Make your choice easier by using our handy filters to narrow down your options based on the type of current account you need 

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    Click through to provider

    Find the deal you want and click through to the provider to complete your application. Sit back while your new bank takes care of the switch

You don’t need to be married to open a joint bank account. You can open a joint account with any other person, from a partner to a housemate. However, both of you have to beat least 18 years old and live full-time in the UK.

With a joint account, the money in the account belongs to both joint-account holders. This means both account holders have the right to make withdrawals, transfer, or deposit money into the account. Bear in mind that they don’t need the permission of the other account holder to do this.

If the relationship breaks down or your housemates decide to go their separate ways, you may want to close the joint account. You can then divide the money between you, but the bank will need all account holders to agree – usually in writing. Alternatively, you could also change the account into one name only. Again, the bank would usually need the written permission of all parties.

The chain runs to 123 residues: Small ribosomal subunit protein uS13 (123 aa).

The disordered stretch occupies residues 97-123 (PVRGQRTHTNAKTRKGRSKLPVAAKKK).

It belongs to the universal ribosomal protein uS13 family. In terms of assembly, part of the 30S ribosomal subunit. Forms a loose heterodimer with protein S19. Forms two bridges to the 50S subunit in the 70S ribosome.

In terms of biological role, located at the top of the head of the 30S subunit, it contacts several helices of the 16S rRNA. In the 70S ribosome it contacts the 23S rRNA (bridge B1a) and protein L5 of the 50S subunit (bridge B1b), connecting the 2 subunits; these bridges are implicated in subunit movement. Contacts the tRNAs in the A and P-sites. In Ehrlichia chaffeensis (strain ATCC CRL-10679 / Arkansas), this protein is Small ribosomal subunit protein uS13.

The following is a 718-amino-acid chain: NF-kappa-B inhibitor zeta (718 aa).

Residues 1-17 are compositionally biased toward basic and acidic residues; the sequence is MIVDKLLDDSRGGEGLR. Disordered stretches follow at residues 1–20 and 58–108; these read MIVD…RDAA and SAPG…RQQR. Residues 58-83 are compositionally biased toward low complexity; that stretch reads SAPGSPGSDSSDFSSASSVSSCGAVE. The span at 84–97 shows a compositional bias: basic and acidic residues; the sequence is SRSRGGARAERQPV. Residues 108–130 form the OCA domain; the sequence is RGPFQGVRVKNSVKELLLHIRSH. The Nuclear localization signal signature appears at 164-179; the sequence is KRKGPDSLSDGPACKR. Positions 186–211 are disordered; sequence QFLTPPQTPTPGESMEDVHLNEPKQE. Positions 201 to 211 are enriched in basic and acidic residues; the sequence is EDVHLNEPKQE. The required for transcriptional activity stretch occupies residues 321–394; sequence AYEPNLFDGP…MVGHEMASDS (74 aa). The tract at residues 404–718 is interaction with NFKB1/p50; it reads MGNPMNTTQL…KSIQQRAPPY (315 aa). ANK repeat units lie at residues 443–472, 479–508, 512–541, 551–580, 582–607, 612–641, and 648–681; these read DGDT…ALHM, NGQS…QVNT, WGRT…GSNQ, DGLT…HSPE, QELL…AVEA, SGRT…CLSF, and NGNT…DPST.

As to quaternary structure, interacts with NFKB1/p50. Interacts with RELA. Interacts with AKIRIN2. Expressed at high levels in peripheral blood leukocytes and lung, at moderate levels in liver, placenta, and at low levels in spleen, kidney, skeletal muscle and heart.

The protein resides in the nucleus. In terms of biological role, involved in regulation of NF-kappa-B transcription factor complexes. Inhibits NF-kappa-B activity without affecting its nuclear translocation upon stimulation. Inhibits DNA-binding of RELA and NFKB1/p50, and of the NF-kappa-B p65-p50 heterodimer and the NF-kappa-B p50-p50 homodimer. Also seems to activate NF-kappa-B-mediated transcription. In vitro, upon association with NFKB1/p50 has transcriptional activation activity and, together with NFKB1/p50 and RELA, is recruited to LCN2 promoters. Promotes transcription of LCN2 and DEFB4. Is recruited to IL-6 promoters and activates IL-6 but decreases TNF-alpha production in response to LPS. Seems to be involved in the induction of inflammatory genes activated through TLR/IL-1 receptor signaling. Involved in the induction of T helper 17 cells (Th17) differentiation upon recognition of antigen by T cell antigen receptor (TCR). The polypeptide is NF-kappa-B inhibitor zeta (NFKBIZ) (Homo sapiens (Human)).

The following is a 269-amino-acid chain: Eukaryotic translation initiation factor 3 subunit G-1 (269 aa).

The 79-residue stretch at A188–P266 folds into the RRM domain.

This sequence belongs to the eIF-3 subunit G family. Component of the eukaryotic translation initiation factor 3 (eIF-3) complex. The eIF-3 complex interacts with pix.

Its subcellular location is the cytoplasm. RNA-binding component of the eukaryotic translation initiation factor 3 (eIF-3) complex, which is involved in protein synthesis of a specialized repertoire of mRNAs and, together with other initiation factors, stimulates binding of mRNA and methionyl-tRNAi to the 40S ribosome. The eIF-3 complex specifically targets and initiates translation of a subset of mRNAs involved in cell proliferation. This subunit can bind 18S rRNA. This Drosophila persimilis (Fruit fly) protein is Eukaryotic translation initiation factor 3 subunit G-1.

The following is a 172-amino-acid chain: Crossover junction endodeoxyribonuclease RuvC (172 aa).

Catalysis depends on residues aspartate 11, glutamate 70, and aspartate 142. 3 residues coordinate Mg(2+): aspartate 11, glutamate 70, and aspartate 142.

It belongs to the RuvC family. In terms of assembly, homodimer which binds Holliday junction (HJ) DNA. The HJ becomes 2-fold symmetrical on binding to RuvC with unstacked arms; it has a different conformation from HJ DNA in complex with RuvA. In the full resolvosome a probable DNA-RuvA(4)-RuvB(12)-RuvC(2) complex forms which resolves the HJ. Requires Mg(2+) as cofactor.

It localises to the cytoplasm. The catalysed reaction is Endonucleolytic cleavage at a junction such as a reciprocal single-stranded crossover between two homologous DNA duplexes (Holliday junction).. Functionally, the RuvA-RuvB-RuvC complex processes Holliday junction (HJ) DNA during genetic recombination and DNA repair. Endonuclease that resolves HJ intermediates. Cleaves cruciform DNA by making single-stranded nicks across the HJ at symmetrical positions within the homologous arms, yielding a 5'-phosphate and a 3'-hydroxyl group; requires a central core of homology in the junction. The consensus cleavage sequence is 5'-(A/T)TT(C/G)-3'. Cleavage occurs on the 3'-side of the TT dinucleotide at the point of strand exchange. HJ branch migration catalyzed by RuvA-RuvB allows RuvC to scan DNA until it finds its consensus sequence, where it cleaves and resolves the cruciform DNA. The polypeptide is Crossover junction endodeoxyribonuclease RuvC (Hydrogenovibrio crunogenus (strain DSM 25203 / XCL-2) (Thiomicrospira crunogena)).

If it’s a joint account with a partner and you’re struggling to communicate, either one of you can cancel the mandate. The account is then frozen so no one can use it, including you. The bank will only close the account when everyone agrees how to split the money. If you can’t reach an agreement, you may need to go to court for an agreement to be reached.

If an account holder passes away, the money in the joint account generally goes to the surviving person. In fact, many banks and lenders include a ‘rule of survivorship’ within their agreement, which states that the surviving owner has the right to take over the account. Bear in mind that the bank may ask for the death certificate before transferring the money to the surviving account holder.

In Scotland, things are slightly different. When a person dies, their share of funds won’t pass automatically to the surviving account owner. That said, when notified, the bank may still agree to let them continue to use and operate the account.